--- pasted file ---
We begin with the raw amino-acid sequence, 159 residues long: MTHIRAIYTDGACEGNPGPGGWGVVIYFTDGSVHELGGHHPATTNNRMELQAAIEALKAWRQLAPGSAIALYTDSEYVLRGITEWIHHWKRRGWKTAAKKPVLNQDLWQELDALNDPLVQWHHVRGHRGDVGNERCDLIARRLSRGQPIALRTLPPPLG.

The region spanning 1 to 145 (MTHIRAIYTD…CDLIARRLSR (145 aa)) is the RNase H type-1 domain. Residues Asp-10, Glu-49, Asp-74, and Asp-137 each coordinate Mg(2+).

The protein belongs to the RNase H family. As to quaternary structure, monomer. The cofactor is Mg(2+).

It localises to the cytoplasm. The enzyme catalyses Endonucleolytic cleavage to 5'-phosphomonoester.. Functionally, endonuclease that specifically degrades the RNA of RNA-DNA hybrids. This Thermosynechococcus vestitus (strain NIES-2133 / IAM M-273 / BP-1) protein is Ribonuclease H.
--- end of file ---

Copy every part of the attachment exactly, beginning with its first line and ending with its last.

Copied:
We begin with the raw amino-acid sequence, 159 residues long: MTHIRAIYTDGACEGNPGPGGWGVVIYFTDGSVHELGGHHPATTNNRMELQAAIEALKAWRQLAPGSAIALYTDSEYVLRGITEWIHHWKRRGWKTAAKKPVLNQDLWQELDALNDPLVQWHHVRGHRGDVGNERCDLIARRLSRGQPIALRTLPPPLG.

The region spanning 1 to 145 (MTHIRAIYTD…CDLIARRLSR (145 aa)) is the RNase H type-1 domain. Residues Asp-10, Glu-49, Asp-74, and Asp-137 each coordinate Mg(2+).

The protein belongs to the RNase H family. As to quaternary structure, monomer. The cofactor is Mg(2+).

It localises to the cytoplasm. The enzyme catalyses Endonucleolytic cleavage to 5'-phosphomonoester.. Functionally, endonuclease that specifically degrades the RNA of RNA-DNA hybrids. This Thermosynechococcus vestitus (strain NIES-2133 / IAM M-273 / BP-1) protein is Ribonuclease H.